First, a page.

Katie buckett : Art And Why It Matters


Tell me about yourself and art?

I’m an artist and musician from the US, living with my English husband.  My paintings are usually large-scale, hyper-real, and figurative.  I grew up in Ohio, my dad is Chinese, my mom is white, I survived Midwest suburbia by playing a lot of football.  I went to art school in New York, got involved in creative art scene in Buswick where I met my husband and moved to London.  I now work out of an art studio in The Bussey Building in Peckham and a music studio near Waterloo, creating things as a full-time profession.  I explore themes having to do with the human condition: light, love, truth-seeking, animals, conservation, dreams, innocence, sexuality, and beauty.  In my spare time I enjoy listening to new music, reading about science, philosophy and ethics. 


Why art?

For me, it’s always been a needed escape.  I’m full to the brim with energy and emotion.  Art is one of the only socially acceptable ways to unleash these things on a regular basis.  I find that the more creative I am with my art, my life, my business, my home, the more I get closer to finding freedom, happiness and creating my own myth of ‘the meaning of life’.  In other words, I don’t like being told what to do so Art is the only solution. 


Where do you think your creativity comes from?

I think that if aggression was illegal, I’d become a boxer.  This world is so limiting compared to the love and compassion I potentially have that this energy, in the form of ‘creation’, leaks out into everything.  If I’m dicing up carrots for a quick meal, I’m cutting them mindfully into equal parts, when I’m riding to work on my bike I draw soft curves into the puddles just for the beauty of it, If I’m going to meet a friend at a cafe, I’ll wear nothing but the colour red.  If everyone in the world were an artist and it was illegal not to make art.  I’d create by creating nothing, I’d wear only grey and speak not a word, creation’s my meat and 2 veg.

                                         What’s your strongest memory of your childhood?

Thinking that I wanted to be a sunset when I grow up because nothing could be more beautiful.  And being uncompromisingly sad when my dog died.


What art do you most identify with?

My taste in art is a lot like my taste in reading material.  I like big ideas in a language I can understand.  I don’t like big, long, terrible words that no one understands that the author uses just to make himself seem smart.  So I like big bold and beautiful paintings that can emotionally move an adult and a child equally.  If it’s obvious that the artist is trying to be cool or intellectual, it can be distracting.  I make special exceptions for hard work, craftsmanship, large things and compassion as well.


If we were going to talk about your art, where would you want to start?

I guess I’d just want to know what you think and what it means to you.  I like to cause people to daydream so I guess I’d want to know what kind of things my paintings make you think of and I’d like to ask why you think you thought of them.  I find the mind fascinating.    

Do you own your own gallery?

No, I wish.


What role does the artist have in society?

I think it was Ruskin who said this, but I think it’s our duty to turn a mirror to the viewer.  To show them what they’ve already seen or already know only in a different light or a different perspective.  Sometimes it takes a small change to something you’ve always overlooked for you to see it for what it is and to know that it’s been right before your eyes this whole time.  Like love for yourself.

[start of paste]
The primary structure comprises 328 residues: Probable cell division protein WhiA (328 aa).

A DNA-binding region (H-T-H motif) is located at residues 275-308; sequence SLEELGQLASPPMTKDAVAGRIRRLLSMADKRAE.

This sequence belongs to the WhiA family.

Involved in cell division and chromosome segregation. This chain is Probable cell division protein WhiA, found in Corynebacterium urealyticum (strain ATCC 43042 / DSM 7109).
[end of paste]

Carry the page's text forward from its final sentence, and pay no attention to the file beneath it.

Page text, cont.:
What’s your favourite art work?

I love Michelangelo’s sculptures.  I like when something as cold and still as marble can so perfectly capture the emotional fragility in a human’s face.  It borders on magical and awakens the sleeping child in me.


What is your artistic outlook on life?

Don’t be sad, do something instead.  Don’t give up. Figure it out.  Combine it with something you know is right.  Scream it loud.  Take a rest, don’t feel bad about it.  Then do something again.  Find other people doing things, figure out how they do it, do some more stuff. If everyone disapproves or are offended, you’re probably on to something.  If no one cares, no worries.  Do it anyway.  Get paid. Don’t stop.  Repeat.


If there were one dead artist that you could hang out with for a day, who would that be?



If there were a magic power you could use in your art making, what would it be?

The ability to watch other people’s dreams like being at a movie theatre.  Or painting in three dimensions without need for support.


What moves you most in life, either to inspire or upset you?

I don’t like suffering and pain.  And I don’t like when people are aware of others’ suffering and don’t have compassion.  I Love love and compassion, especially for strangers and creatures different from us.

Where do you feel art is going? 

I think soon everyone will ‘think’ they are an artist and there will be ‘art’ in everyone’s home.  But Art will never die and there will always be very meaningful important Art.

How do you feel when you are letting your emotions loose on the canvas?

Like I’m meditating.  No need for anything.  The chattering in my head stops and I’m at peace all on my own.


who are some of the artist you’ve been influenced by or inspired by?


Hieronymus Bosch
Van Gogh
Ai WeiWei
Egon Schiele
Lcd Soundsystem
Arcade Fire
Francis Bacon
Da Vinci
Alexander McQueen
Jeff Buckley
David Shrigley
El Grecco
Michael Jackson
Led Zeppelin
Eddie Vedder
Norman Rockwell
Malcolm Liepke
Ralph Steadman
Russell Brand
Frida Kahlo

where can your art be bought?

Just email me or contact me on social media.  I’m on all of the art social media platforms though and my art will soon be able to be rented through a new platform called Why Not Art.

Instagram @katiebuckett

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